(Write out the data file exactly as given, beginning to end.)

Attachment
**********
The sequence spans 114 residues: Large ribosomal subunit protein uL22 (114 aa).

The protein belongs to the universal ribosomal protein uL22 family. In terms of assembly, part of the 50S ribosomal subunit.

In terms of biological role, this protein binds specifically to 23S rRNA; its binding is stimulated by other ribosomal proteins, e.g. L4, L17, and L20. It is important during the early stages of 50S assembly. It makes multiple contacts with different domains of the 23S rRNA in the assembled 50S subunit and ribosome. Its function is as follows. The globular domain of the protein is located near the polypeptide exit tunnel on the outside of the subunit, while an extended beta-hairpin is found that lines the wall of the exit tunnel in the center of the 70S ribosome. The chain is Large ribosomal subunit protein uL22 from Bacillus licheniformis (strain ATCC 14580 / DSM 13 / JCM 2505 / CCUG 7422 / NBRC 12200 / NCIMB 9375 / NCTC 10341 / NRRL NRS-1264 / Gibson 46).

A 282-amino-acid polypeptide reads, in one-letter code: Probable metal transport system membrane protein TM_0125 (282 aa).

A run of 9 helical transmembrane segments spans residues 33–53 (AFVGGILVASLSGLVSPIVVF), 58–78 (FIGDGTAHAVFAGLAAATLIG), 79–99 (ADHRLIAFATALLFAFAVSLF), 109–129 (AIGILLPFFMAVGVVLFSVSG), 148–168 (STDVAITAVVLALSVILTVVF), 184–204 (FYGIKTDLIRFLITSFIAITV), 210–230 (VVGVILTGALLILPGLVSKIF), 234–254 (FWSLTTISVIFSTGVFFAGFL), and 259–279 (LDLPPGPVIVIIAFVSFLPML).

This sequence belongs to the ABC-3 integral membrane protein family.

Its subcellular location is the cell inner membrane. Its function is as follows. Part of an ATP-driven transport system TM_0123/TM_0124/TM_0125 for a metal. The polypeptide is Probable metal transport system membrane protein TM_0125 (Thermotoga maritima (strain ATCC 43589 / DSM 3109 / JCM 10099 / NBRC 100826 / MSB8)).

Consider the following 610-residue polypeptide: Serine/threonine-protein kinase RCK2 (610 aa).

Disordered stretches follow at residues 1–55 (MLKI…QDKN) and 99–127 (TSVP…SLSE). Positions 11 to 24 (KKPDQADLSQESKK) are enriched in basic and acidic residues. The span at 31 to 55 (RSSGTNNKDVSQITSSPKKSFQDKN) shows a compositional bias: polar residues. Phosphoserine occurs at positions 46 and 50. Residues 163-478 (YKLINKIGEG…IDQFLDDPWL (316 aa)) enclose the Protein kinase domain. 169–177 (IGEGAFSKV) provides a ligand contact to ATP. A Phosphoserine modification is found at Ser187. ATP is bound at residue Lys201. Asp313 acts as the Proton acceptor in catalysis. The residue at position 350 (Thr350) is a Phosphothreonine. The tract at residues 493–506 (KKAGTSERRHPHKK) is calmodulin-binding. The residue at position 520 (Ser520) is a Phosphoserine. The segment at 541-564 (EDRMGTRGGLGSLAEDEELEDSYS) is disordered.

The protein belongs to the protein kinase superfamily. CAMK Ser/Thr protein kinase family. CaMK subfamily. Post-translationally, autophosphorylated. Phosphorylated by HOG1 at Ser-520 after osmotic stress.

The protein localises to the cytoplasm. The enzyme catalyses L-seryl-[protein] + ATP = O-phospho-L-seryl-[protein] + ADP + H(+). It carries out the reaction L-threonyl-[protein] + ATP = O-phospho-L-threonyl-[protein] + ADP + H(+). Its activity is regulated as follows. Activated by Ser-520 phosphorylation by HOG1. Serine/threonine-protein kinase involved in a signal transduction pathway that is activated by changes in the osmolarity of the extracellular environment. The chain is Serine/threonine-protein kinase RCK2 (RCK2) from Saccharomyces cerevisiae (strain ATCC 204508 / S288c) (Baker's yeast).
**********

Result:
The sequence spans 114 residues: Large ribosomal subunit protein uL22 (114 aa).

The protein belongs to the universal ribosomal protein uL22 family. In terms of assembly, part of the 50S ribosomal subunit.

In terms of biological role, this protein binds specifically to 23S rRNA; its binding is stimulated by other ribosomal proteins, e.g. L4, L17, and L20. It is important during the early stages of 50S assembly. It makes multiple contacts with different domains of the 23S rRNA in the assembled 50S subunit and ribosome. Its function is as follows. The globular domain of the protein is located near the polypeptide exit tunnel on the outside of the subunit, while an extended beta-hairpin is found that lines the wall of the exit tunnel in the center of the 70S ribosome. The chain is Large ribosomal subunit protein uL22 from Bacillus licheniformis (strain ATCC 14580 / DSM 13 / JCM 2505 / CCUG 7422 / NBRC 12200 / NCIMB 9375 / NCTC 10341 / NRRL NRS-1264 / Gibson 46).

A 282-amino-acid polypeptide reads, in one-letter code: Probable metal transport system membrane protein TM_0125 (282 aa).

A run of 9 helical transmembrane segments spans residues 33–53 (AFVGGILVASLSGLVSPIVVF), 58–78 (FIGDGTAHAVFAGLAAATLIG), 79–99 (ADHRLIAFATALLFAFAVSLF), 109–129 (AIGILLPFFMAVGVVLFSVSG), 148–168 (STDVAITAVVLALSVILTVVF), 184–204 (FYGIKTDLIRFLITSFIAITV), 210–230 (VVGVILTGALLILPGLVSKIF), 234–254 (FWSLTTISVIFSTGVFFAGFL), and 259–279 (LDLPPGPVIVIIAFVSFLPML).

This sequence belongs to the ABC-3 integral membrane protein family.

Its subcellular location is the cell inner membrane. Its function is as follows. Part of an ATP-driven transport system TM_0123/TM_0124/TM_0125 for a metal. The polypeptide is Probable metal transport system membrane protein TM_0125 (Thermotoga maritima (strain ATCC 43589 / DSM 3109 / JCM 10099 / NBRC 100826 / MSB8)).

Consider the following 610-residue polypeptide: Serine/threonine-protein kinase RCK2 (610 aa).

Disordered stretches follow at residues 1–55 (MLKI…QDKN) and 99–127 (TSVP…SLSE). Positions 11 to 24 (KKPDQADLSQESKK) are enriched in basic and acidic residues. The span at 31 to 55 (RSSGTNNKDVSQITSSPKKSFQDKN) shows a compositional bias: polar residues. Phosphoserine occurs at positions 46 and 50. Residues 163-478 (YKLINKIGEG…IDQFLDDPWL (316 aa)) enclose the Protein kinase domain. 169–177 (IGEGAFSKV) provides a ligand contact to ATP. A Phosphoserine modification is found at Ser187. ATP is bound at residue Lys201. Asp313 acts as the Proton acceptor in catalysis. The residue at position 350 (Thr350) is a Phosphothreonine. The tract at residues 493–506 (KKAGTSERRHPHKK) is calmodulin-binding. The residue at position 520 (Ser520) is a Phosphoserine. The segment at 541-564 (EDRMGTRGGLGSLAEDEELEDSYS) is disordered.

The protein belongs to the protein kinase superfamily. CAMK Ser/Thr protein kinase family. CaMK subfamily. Post-translationally, autophosphorylated. Phosphorylated by HOG1 at Ser-520 after osmotic stress.

The protein localises to the cytoplasm. The enzyme catalyses L-seryl-[protein] + ATP = O-phospho-L-seryl-[protein] + ADP + H(+). It carries out the reaction L-threonyl-[protein] + ATP = O-phospho-L-threonyl-[protein] + ADP + H(+). Its activity is regulated as follows. Activated by Ser-520 phosphorylation by HOG1. Serine/threonine-protein kinase involved in a signal transduction pathway that is activated by changes in the osmolarity of the extracellular environment. The chain is Serine/threonine-protein kinase RCK2 (RCK2) from Saccharomyces cerevisiae (strain ATCC 204508 / S288c) (Baker's yeast).